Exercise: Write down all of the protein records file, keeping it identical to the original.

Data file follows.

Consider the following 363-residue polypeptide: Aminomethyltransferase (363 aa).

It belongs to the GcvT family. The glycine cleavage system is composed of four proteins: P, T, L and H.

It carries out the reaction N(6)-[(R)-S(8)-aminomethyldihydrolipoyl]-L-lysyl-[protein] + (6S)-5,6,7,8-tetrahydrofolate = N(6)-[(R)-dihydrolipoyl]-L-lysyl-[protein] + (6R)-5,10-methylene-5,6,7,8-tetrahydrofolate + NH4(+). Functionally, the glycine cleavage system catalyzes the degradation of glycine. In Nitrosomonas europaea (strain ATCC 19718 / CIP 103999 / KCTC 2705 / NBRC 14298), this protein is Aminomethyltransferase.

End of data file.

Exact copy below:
Consider the following 363-residue polypeptide: Aminomethyltransferase (363 aa).

It belongs to the GcvT family. The glycine cleavage system is composed of four proteins: P, T, L and H.

It carries out the reaction N(6)-[(R)-S(8)-aminomethyldihydrolipoyl]-L-lysyl-[protein] + (6S)-5,6,7,8-tetrahydrofolate = N(6)-[(R)-dihydrolipoyl]-L-lysyl-[protein] + (6R)-5,10-methylene-5,6,7,8-tetrahydrofolate + NH4(+). Functionally, the glycine cleavage system catalyzes the degradation of glycine. In Nitrosomonas europaea (strain ATCC 19718 / CIP 103999 / KCTC 2705 / NBRC 14298), this protein is Aminomethyltransferase.